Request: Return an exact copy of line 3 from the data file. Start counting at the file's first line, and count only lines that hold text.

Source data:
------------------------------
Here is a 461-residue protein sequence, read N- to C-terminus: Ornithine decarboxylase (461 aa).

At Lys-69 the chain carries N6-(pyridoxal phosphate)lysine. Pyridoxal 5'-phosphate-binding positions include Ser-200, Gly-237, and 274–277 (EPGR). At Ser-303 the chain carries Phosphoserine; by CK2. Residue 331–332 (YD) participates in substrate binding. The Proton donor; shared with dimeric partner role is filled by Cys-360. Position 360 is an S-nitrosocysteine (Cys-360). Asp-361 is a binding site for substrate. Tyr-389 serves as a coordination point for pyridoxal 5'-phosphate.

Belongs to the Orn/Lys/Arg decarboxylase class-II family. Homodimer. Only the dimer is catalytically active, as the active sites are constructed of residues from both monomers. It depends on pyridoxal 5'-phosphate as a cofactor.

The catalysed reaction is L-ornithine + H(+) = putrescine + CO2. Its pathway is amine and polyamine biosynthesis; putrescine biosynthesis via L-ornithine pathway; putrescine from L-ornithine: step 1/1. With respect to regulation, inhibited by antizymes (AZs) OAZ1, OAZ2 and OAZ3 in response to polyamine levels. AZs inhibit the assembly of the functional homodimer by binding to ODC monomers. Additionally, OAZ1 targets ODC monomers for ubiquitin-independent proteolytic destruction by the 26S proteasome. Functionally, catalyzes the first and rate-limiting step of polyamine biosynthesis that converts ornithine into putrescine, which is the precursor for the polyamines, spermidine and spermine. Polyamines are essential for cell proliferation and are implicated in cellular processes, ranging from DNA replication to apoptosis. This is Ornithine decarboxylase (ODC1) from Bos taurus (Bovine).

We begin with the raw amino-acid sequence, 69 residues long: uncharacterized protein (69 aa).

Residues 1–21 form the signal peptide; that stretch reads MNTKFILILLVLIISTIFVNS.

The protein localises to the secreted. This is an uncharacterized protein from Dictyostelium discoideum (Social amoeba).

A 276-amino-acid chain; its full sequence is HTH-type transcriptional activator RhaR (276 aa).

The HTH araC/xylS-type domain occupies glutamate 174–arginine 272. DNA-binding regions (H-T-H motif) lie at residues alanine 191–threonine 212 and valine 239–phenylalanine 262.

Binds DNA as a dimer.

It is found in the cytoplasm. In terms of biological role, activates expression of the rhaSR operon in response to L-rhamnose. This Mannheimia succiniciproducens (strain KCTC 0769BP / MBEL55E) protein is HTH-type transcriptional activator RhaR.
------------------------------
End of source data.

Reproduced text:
Belongs to the Orn/Lys/Arg decarboxylase class-II family. Homodimer. Only the dimer is catalytically active, as the active sites are constructed of residues from both monomers. It depends on pyridoxal 5'-phosphate as a cofactor.